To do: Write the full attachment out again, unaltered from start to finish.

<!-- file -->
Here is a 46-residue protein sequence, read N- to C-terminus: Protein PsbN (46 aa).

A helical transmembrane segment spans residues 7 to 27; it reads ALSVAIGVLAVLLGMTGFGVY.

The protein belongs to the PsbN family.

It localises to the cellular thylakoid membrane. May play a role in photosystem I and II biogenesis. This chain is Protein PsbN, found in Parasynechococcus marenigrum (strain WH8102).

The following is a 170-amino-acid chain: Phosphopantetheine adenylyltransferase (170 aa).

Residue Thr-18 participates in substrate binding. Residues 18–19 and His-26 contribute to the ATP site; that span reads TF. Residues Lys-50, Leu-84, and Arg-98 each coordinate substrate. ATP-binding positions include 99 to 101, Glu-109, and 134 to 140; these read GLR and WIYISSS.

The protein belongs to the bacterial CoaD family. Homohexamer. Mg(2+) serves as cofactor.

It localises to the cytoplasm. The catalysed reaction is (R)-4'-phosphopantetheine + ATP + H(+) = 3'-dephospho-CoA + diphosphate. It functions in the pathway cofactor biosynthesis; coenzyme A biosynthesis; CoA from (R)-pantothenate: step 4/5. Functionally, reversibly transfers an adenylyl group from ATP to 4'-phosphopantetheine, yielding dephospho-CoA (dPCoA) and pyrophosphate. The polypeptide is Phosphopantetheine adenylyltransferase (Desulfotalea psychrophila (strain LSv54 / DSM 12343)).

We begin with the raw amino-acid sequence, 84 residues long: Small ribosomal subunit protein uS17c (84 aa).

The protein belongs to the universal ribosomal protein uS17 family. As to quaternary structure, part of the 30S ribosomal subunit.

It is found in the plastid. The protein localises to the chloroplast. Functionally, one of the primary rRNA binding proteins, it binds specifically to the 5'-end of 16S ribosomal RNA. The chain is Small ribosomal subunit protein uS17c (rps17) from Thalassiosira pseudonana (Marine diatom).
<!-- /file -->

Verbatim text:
Here is a 46-residue protein sequence, read N- to C-terminus: Protein PsbN (46 aa).

A helical transmembrane segment spans residues 7 to 27; it reads ALSVAIGVLAVLLGMTGFGVY.

The protein belongs to the PsbN family.

It localises to the cellular thylakoid membrane. May play a role in photosystem I and II biogenesis. This chain is Protein PsbN, found in Parasynechococcus marenigrum (strain WH8102).

The following is a 170-amino-acid chain: Phosphopantetheine adenylyltransferase (170 aa).

Residue Thr-18 participates in substrate binding. Residues 18–19 and His-26 contribute to the ATP site; that span reads TF. Residues Lys-50, Leu-84, and Arg-98 each coordinate substrate. ATP-binding positions include 99 to 101, Glu-109, and 134 to 140; these read GLR and WIYISSS.

The protein belongs to the bacterial CoaD family. Homohexamer. Mg(2+) serves as cofactor.

It localises to the cytoplasm. The catalysed reaction is (R)-4'-phosphopantetheine + ATP + H(+) = 3'-dephospho-CoA + diphosphate. It functions in the pathway cofactor biosynthesis; coenzyme A biosynthesis; CoA from (R)-pantothenate: step 4/5. Functionally, reversibly transfers an adenylyl group from ATP to 4'-phosphopantetheine, yielding dephospho-CoA (dPCoA) and pyrophosphate. The polypeptide is Phosphopantetheine adenylyltransferase (Desulfotalea psychrophila (strain LSv54 / DSM 12343)).

We begin with the raw amino-acid sequence, 84 residues long: Small ribosomal subunit protein uS17c (84 aa).

The protein belongs to the universal ribosomal protein uS17 family. As to quaternary structure, part of the 30S ribosomal subunit.

It is found in the plastid. The protein localises to the chloroplast. Functionally, one of the primary rRNA binding proteins, it binds specifically to the 5'-end of 16S ribosomal RNA. The chain is Small ribosomal subunit protein uS17c (rps17) from Thalassiosira pseudonana (Marine diatom).